Frustration VS Acceptance


Frustration VS Acceptance

This is probably one of those blogs I should write then delete. Let’s see how it turns out.

I am deaf. Well not totally deaf, but my hearing loss is in the exact frequency of speech. I can hear the plane overhead, or the car in the street, but I can’t understand you when you talk to me. Hearing aids help a lot and when I wear them, I can get by in most situations. Fair enough.

It can be frustrating to me, and frankly to people talking to me, when I simply can’t understand and ask them to repeat themselves, sometimes over and over. Oftentimes Robyn is tempted to throw something at me. The frustration level reached a point that sometimes I say “I understand” when I don’t, simply to get past the moment and move on. You can imagine just how dangerous that can be. It’s not just eating something you hate for dinner, it can be much more problematic.

The frustration is that I forget sometimes just how bad my hearing is. I think I can live my life just as everyone else. Frankly, I can’t.

Consider getting old. A man has been the breadwinner and the ‘muscle’ in his family all his life. He is the one to fix things, to drive the car, the one who makes his family safe. Now, in his later years, he can do none of those things. A branch falls on the roof. He can’t simply climb the latter (he can’t lift the ladder) to pull it off. His daughter comes over to do it. The father bursts into tears in frustration. A simple task. He can’t do it. He knows the light at the end of the tunnel is a train coming straight at him.

My mother was one of the wisest people I have ever met. She faced adversity head on and simply never gave up. When the time came to place her in “the home.” She wasn’t happy. She fought it tooth and nail. When she had been there a week, she asked me “I’m not going home, am I?” I said the hardest words I have ever spoken: “No, mom, you are not.” She nodded her head and patted my hand. She accepted what must be. Her initial frustration was replaced with acceptance. She spent her last months happily disrupting the folks around her. And loving it.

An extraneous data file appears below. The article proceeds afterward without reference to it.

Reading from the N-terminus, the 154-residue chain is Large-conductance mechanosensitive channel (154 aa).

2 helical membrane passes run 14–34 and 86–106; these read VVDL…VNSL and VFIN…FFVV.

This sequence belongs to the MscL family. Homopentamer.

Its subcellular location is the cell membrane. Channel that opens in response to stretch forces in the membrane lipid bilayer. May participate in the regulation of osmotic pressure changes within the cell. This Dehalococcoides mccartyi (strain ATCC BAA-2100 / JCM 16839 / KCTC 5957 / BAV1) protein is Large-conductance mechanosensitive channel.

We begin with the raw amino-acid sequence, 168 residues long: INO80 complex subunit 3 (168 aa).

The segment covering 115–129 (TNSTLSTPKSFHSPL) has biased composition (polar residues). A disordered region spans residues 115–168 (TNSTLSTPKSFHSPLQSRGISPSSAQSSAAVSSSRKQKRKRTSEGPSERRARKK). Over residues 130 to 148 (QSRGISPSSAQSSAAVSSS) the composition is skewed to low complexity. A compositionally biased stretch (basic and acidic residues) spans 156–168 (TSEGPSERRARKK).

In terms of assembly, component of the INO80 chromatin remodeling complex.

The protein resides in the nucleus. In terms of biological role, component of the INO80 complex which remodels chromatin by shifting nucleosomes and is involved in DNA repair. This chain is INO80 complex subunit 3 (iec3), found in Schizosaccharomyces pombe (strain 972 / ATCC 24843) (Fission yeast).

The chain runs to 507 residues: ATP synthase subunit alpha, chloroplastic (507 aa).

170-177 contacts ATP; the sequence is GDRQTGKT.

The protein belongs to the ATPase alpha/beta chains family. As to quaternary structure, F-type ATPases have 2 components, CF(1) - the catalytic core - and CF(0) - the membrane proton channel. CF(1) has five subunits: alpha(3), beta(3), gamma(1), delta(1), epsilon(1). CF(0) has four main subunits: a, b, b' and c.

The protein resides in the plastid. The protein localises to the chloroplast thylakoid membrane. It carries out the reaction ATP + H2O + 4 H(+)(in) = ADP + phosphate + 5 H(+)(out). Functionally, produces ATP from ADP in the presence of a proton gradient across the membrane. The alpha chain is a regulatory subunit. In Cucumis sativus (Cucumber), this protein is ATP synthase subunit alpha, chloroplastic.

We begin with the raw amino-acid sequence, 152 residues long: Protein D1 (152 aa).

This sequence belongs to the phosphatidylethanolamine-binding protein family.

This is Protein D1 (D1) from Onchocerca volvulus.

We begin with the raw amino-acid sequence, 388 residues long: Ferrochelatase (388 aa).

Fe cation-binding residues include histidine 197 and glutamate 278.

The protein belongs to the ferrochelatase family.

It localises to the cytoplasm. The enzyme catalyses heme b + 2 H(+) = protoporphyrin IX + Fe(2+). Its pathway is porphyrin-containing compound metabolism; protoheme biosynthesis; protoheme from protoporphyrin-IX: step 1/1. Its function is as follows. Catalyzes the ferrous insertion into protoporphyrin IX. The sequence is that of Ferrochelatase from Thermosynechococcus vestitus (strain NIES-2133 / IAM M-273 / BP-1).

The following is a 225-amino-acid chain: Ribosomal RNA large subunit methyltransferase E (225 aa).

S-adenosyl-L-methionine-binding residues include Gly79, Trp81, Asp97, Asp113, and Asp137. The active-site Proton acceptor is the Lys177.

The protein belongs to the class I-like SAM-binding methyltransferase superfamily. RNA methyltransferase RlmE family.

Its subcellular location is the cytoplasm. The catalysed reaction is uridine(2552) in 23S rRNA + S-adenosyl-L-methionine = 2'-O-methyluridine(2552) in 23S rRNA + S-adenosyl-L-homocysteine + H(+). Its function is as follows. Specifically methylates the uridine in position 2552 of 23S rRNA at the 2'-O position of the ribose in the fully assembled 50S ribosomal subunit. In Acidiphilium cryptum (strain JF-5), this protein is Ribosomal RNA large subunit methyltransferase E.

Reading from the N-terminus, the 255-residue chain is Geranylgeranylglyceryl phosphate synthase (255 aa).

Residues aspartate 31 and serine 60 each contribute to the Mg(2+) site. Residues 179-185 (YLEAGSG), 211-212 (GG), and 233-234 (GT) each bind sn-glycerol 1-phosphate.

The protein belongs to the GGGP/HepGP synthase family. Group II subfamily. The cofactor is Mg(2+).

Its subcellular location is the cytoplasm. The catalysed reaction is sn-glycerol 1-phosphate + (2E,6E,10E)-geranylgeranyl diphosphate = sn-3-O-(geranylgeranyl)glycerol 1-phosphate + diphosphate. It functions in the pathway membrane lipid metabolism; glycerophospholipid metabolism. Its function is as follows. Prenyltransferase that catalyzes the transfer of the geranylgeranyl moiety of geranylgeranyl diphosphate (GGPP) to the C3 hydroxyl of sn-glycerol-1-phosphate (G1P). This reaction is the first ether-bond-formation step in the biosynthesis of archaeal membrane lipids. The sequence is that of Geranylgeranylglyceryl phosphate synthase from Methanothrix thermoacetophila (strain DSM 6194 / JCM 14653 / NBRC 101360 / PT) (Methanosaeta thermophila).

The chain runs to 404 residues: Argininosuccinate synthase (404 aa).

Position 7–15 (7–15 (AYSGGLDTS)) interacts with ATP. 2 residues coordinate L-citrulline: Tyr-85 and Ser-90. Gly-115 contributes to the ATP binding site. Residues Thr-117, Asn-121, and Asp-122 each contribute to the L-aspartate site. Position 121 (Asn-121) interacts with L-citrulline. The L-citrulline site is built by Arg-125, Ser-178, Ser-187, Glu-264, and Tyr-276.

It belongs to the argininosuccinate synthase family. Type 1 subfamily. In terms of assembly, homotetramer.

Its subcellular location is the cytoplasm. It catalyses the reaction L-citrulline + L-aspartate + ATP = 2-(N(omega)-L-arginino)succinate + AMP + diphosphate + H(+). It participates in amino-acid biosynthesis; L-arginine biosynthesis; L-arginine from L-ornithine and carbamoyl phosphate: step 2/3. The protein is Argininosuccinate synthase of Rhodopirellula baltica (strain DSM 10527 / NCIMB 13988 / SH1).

Don’t get me wrong. There are things you can change and certainly things you don’t need to simply accept. But there are things a ninety year old cannot change. Or a deaf person cannot fix. There comes a time to accept what’s what.

The Father above who broke into tears because he couldn’t do a simple task, didn’t realize that his frustration was also affecting those around him. There was little they could do to help him, and his frustration became theirs.

My gift to you this holiday season is to temper my frustration with my faulty ears and to simply ask you to slowly repeat things I don’t hear. Hopefully not too often.


Picture of John Van Horn

John Van Horn

2 Responses

  1. Thank you John. That is why I so appreciate you and respect you. You rock. Reflection is hard. Knowing our pluses and minuses is hard. Everything in life is hard but so blissful thus. Thus, as after being hard. The easy often is not that memorable. Teddy Roosevelt when he talks about the man in the arena talks about this. There is no buts here. And to the question is it a blessing or a lesson, I answer both. Sharon Stone (yes, Hollywood here) after she had a stroke in 2001 said that after it, she truly learned to listen more. Because it took the effort to hear, to make sense. So to me, based on your blog, yes, getting old is a biatch, yet, I adjust and subsequently, get more blessings. As I taste the rose for the first time. And no, no dog ate my homework. No one made me mad. No one got into a car accident. Life is about S**** happens and I am taking three breaths to respond, and to react. thank you John for not being another poor me. Thank you for being my hero. Sincerely, your stuff member, Astrid

  2. Astrid:
    You ‘turn my head.’ I am certainly no hero, and wish only to be accepted as I am, warts and all. I have my poor me moments, just like everyone else. The trick is to let them go, no matter how difficult that seems. Thanks for the kind words, now get back to work.

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